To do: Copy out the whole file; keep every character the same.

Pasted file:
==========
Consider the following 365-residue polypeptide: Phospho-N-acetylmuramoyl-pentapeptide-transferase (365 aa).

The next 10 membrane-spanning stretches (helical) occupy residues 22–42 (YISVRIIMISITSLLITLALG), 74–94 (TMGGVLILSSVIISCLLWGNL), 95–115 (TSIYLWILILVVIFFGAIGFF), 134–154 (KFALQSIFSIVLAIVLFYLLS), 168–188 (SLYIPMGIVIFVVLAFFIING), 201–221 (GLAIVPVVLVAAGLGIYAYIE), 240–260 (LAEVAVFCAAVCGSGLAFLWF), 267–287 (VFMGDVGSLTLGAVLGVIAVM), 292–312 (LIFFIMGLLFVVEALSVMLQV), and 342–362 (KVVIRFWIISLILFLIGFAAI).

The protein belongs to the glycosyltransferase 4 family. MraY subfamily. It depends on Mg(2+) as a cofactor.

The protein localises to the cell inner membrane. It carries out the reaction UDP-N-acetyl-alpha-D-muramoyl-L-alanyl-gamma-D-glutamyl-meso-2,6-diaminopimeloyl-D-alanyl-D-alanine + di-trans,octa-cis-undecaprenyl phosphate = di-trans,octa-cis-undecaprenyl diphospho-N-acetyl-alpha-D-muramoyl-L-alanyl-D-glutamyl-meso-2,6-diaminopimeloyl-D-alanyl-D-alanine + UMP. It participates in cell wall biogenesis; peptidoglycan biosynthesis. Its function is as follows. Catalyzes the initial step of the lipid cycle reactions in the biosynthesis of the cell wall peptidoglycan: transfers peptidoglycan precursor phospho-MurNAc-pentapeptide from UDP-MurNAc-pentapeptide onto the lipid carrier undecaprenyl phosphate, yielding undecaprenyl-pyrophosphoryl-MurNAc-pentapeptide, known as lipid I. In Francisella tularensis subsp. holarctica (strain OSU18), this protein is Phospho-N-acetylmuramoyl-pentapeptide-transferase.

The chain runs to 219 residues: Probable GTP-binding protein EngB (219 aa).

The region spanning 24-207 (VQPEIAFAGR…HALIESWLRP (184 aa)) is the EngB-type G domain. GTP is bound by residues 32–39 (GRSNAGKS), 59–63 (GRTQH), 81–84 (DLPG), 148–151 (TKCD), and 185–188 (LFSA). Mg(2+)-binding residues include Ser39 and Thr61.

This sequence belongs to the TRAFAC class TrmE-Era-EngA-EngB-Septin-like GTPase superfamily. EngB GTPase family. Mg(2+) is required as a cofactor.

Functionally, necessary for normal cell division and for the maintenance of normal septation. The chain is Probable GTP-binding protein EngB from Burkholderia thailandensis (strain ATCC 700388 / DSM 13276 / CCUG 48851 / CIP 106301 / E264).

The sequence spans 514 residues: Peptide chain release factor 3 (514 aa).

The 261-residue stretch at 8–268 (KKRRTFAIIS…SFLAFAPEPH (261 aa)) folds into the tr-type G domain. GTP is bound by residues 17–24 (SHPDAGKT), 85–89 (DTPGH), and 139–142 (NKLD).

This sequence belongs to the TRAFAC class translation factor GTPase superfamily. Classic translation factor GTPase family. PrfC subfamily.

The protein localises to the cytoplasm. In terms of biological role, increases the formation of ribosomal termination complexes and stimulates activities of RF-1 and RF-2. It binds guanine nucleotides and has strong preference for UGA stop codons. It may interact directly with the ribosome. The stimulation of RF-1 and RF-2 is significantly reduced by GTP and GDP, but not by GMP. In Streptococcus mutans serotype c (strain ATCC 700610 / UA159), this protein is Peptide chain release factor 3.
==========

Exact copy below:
Consider the following 365-residue polypeptide: Phospho-N-acetylmuramoyl-pentapeptide-transferase (365 aa).

The next 10 membrane-spanning stretches (helical) occupy residues 22–42 (YISVRIIMISITSLLITLALG), 74–94 (TMGGVLILSSVIISCLLWGNL), 95–115 (TSIYLWILILVVIFFGAIGFF), 134–154 (KFALQSIFSIVLAIVLFYLLS), 168–188 (SLYIPMGIVIFVVLAFFIING), 201–221 (GLAIVPVVLVAAGLGIYAYIE), 240–260 (LAEVAVFCAAVCGSGLAFLWF), 267–287 (VFMGDVGSLTLGAVLGVIAVM), 292–312 (LIFFIMGLLFVVEALSVMLQV), and 342–362 (KVVIRFWIISLILFLIGFAAI).

The protein belongs to the glycosyltransferase 4 family. MraY subfamily. It depends on Mg(2+) as a cofactor.

The protein localises to the cell inner membrane. It carries out the reaction UDP-N-acetyl-alpha-D-muramoyl-L-alanyl-gamma-D-glutamyl-meso-2,6-diaminopimeloyl-D-alanyl-D-alanine + di-trans,octa-cis-undecaprenyl phosphate = di-trans,octa-cis-undecaprenyl diphospho-N-acetyl-alpha-D-muramoyl-L-alanyl-D-glutamyl-meso-2,6-diaminopimeloyl-D-alanyl-D-alanine + UMP. It participates in cell wall biogenesis; peptidoglycan biosynthesis. Its function is as follows. Catalyzes the initial step of the lipid cycle reactions in the biosynthesis of the cell wall peptidoglycan: transfers peptidoglycan precursor phospho-MurNAc-pentapeptide from UDP-MurNAc-pentapeptide onto the lipid carrier undecaprenyl phosphate, yielding undecaprenyl-pyrophosphoryl-MurNAc-pentapeptide, known as lipid I. In Francisella tularensis subsp. holarctica (strain OSU18), this protein is Phospho-N-acetylmuramoyl-pentapeptide-transferase.

The chain runs to 219 residues: Probable GTP-binding protein EngB (219 aa).

The region spanning 24-207 (VQPEIAFAGR…HALIESWLRP (184 aa)) is the EngB-type G domain. GTP is bound by residues 32–39 (GRSNAGKS), 59–63 (GRTQH), 81–84 (DLPG), 148–151 (TKCD), and 185–188 (LFSA). Mg(2+)-binding residues include Ser39 and Thr61.

This sequence belongs to the TRAFAC class TrmE-Era-EngA-EngB-Septin-like GTPase superfamily. EngB GTPase family. Mg(2+) is required as a cofactor.

Functionally, necessary for normal cell division and for the maintenance of normal septation. The chain is Probable GTP-binding protein EngB from Burkholderia thailandensis (strain ATCC 700388 / DSM 13276 / CCUG 48851 / CIP 106301 / E264).

The sequence spans 514 residues: Peptide chain release factor 3 (514 aa).

The 261-residue stretch at 8–268 (KKRRTFAIIS…SFLAFAPEPH (261 aa)) folds into the tr-type G domain. GTP is bound by residues 17–24 (SHPDAGKT), 85–89 (DTPGH), and 139–142 (NKLD).

This sequence belongs to the TRAFAC class translation factor GTPase superfamily. Classic translation factor GTPase family. PrfC subfamily.

The protein localises to the cytoplasm. In terms of biological role, increases the formation of ribosomal termination complexes and stimulates activities of RF-1 and RF-2. It binds guanine nucleotides and has strong preference for UGA stop codons. It may interact directly with the ribosome. The stimulation of RF-1 and RF-2 is significantly reduced by GTP and GDP, but not by GMP. In Streptococcus mutans serotype c (strain ATCC 700610 / UA159), this protein is Peptide chain release factor 3.